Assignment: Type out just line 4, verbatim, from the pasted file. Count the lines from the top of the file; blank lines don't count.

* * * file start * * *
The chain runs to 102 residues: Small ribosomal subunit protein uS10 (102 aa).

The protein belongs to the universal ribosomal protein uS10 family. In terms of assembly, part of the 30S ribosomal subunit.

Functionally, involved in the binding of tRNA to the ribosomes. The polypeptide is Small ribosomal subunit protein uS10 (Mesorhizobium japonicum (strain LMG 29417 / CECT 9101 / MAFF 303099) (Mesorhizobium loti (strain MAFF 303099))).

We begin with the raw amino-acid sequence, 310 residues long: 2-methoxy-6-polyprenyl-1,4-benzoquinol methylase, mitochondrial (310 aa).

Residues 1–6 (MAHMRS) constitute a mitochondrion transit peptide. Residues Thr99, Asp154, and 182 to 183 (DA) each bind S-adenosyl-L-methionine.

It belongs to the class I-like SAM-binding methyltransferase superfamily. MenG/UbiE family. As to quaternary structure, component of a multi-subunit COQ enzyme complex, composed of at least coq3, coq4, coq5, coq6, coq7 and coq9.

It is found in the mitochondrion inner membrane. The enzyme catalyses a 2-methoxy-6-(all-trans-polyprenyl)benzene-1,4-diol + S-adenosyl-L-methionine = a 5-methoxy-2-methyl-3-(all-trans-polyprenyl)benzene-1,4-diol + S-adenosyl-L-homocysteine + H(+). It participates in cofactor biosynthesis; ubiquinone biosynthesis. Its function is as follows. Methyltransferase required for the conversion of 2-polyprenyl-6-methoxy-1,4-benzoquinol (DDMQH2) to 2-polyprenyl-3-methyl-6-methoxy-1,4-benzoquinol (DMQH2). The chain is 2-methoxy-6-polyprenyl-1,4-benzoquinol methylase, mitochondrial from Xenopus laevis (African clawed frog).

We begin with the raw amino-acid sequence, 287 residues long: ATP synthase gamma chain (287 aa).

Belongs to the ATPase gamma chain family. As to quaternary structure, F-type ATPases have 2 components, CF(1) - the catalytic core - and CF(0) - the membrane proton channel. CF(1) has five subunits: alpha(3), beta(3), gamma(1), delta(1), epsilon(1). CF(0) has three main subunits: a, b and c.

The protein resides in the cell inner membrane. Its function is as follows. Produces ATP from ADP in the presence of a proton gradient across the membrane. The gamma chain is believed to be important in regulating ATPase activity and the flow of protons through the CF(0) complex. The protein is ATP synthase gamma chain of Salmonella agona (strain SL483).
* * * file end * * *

We begin with the raw amino-acid sequence, 310 residues long: 2-methoxy-6-polyprenyl-1,4-benzoquinol methylase, mitochondrial (310 aa).